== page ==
Volume XXIV

Sexual Harassment

by Edited by Lettie Rose, Jessica Pacwa, Julia Cash, Lynzai Cutler, Megan Robertson, and Madison Torrez

In October 2017, more than one dozen women made public decades of alleged sexual harassment by Harvey Weinstein, a major Hollywood producer. Within two weeks, Weinstein was fired from his studio and resigned from the board. Partly as a reaction to these events, women and others across the United States began using the hashtag “#MeToo” to share their own experiences with sexual harassment and abuse. The #MeToo Movement garnered enough attention that at least 200 powerful and famous men like Matt Lauer, Charlie Rose, Russell Simmons, Al Franken, Louis C.K., and Kevin Spacey, have been fired or forced to resign after at least 920 people alleged that “one of these men subjected them to sexual misconduct.”

While these allegations are receiving unprecedented attention, they are not new. Sexual harassment in the workplace often comes in the form of sexual assault, sexualized attention, demeaning comments, and authentic or mock sexual advances from coworkers or supervisors. And though women continue to fle the vast majority of sexual harassment complaints with the Equal Employment Opportunity Commission (EEOC), women are not the only individuals who experience sexual harassment.

To combat harassment at work, Congress enacted Title VII of the Civil Rights Act of 1964, which implemented the first legal recognition of, and protection from, sexual harassment outside of tort law. Section 703(a) of Title VII states that:

It shall be an unlawful employment practice for an employer–(1) to fail or refuse to hire or to discharge any individual, or otherwise to discriminate against any individual with respect to his compensation, terms, conditions, or privileges of employment, because of such individual’s race, color, religion, sex, or national origin; or (2) to limit, segregate, or classify his employees or applicants for employment in any way which would deprive or tend to deprive any individual of employment opportunities or otherwise adversely affect his status as an employee, because of such individual’s race, color, religion, sex, or national origin.

Thus, Title VII created both a legal cause of action for sexual harassment in the workplace, as well as an anti-harassment policy meant “to encourage informal conciliation and to foster voluntary compliance.” Congress’ policy objective was affirmed in Bostock v. Clayton County, where the Supreme Court held that sexual discrimination under Title VII exists where an individual is fired on the basis of their sexual orientation or gender identity. Congress continues to work to ensure that workplaces are free from discrimination by updating employment discrimination law.  For example, the BE HEARD in the Workplace Act of 2021 would prohibit employers from entering into contracts or agreements with workers that contain non-disparagement or nondisclosure clauses, prohibit and post-dispute arbitration agreements, and requires the EEOC to provide specified training and resource materials with regard to prohibited discrimination and harassment in employment. Congress is also considering the EMPOWER Act, Part 2 of which would disallow tax deductions for expenses and judgments incurred in sex harassment litigation, and Part 1 of which would prohibit nondisclosure clauses regarding sex harassment, establish a confidential tip line for workplace harassment, require disclosure of claims to the SEC, and establish federally-recommended materials for use in workplace anti-harassment trainings.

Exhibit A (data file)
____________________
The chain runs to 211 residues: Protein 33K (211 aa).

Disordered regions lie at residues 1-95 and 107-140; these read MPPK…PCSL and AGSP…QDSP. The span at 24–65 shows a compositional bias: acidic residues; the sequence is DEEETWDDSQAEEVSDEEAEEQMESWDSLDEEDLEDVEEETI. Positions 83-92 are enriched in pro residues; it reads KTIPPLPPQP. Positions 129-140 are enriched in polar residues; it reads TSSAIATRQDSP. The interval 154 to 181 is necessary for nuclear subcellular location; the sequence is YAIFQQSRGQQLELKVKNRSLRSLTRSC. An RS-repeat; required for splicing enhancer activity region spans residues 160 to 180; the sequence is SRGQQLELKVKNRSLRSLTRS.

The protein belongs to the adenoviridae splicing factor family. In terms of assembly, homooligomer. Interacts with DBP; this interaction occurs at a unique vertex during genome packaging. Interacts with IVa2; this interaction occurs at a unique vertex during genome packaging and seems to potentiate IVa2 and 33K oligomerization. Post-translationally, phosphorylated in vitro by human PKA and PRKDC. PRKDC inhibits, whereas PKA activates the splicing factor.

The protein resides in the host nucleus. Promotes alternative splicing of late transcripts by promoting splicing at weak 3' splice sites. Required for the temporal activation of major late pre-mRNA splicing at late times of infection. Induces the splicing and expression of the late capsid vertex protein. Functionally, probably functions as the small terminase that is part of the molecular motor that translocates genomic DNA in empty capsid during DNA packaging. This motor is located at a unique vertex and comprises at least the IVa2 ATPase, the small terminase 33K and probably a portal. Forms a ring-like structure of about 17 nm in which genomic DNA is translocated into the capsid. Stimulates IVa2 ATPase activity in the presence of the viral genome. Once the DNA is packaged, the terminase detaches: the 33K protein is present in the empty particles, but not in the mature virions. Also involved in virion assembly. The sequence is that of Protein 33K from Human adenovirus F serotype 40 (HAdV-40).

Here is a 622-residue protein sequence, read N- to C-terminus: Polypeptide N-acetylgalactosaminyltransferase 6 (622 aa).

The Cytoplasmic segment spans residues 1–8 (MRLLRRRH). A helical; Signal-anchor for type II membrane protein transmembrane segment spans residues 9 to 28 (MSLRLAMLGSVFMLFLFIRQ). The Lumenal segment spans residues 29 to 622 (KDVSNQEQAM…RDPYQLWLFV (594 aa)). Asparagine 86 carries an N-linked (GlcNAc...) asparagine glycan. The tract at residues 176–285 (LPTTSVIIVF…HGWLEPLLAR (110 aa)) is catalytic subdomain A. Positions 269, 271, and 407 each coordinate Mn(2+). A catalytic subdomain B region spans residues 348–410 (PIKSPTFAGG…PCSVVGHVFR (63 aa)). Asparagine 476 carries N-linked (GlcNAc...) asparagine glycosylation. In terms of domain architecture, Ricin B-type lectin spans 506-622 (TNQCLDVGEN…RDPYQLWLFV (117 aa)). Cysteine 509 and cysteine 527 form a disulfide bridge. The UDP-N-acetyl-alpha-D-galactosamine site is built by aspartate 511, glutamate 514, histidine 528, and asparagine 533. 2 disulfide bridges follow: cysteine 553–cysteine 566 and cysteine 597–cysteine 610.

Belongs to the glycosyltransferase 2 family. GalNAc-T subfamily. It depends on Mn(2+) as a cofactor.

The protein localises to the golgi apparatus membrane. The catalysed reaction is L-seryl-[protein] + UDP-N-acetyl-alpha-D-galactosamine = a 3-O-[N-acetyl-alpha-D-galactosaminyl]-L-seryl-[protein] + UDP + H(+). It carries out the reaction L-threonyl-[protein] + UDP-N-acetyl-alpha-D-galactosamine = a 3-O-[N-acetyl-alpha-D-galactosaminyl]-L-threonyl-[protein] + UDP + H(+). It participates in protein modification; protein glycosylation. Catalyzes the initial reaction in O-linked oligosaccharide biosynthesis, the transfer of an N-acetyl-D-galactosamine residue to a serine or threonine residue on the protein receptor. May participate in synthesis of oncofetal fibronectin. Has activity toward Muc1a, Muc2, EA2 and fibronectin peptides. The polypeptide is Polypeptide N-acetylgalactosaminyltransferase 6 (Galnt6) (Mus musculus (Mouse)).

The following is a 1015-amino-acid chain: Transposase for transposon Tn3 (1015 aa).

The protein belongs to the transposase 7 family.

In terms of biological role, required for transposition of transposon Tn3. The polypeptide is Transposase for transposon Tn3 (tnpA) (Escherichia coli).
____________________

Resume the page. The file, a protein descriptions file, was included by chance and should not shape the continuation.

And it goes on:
The Supreme Court has also attempted to legally define sexual harassment, generally holding that sexual harassment can include tangible employment changes in exchange for sexual favors or conduct that is so pervasive or severe that it creates an abusive working environment for the victim. Such conduct cannot be mere utterances or offhand comments; typically, both a reasonable person as well as the actual victim must find the conduct hostile or abusive given the circumstances. This Article will explore how other courts apply and expand upon this legal definition. To supplement federal law, forty-eight states and the District of Columbia (D.C.) have implemented anti-discrimination statutes that either expressly or impliedly prohibit sexual harassment in the private workplace. Others rely on common law torts. States also define sexual harassment in regulations governing public employees.

This Article analyzes the varying approaches of states and circuits in implementing, expanding, and interpreting elements of their own sexual harassment laws. Part II presents the basic elements of most sexual harassment claims. Part III explains the basics of Title VII, the EEOC, state and local agencies called Fair Employment Practices Agencies (FEPAs), as well as policy updates since the election of President Trump. Part IV examines state implementation of sexual harassment laws, including alternative common law remedies. This section also explores the ways many states have expanded their protection of employees and implemented administrative requirements as part of a broader regulatory scheme to protect workers. Part V examines different key elements of sexual harassment claims and how states have interpreted them. Part VI explores the extent to which employers may be held liable for sexual harassment claims and the different defenses available to an employer in defending against a sexual harassment claim. Part VII examines the standards courts have more recently developed for applying Title VII protections to same-sex sexual harassment and sexual harassment of transgender employees. Finally, Part VIII provides a brief overview of recent cases of sexual harassment in the media that received national coverage, concluding with a summary of the response to #MeToo within the legal community.

Sexual Harassment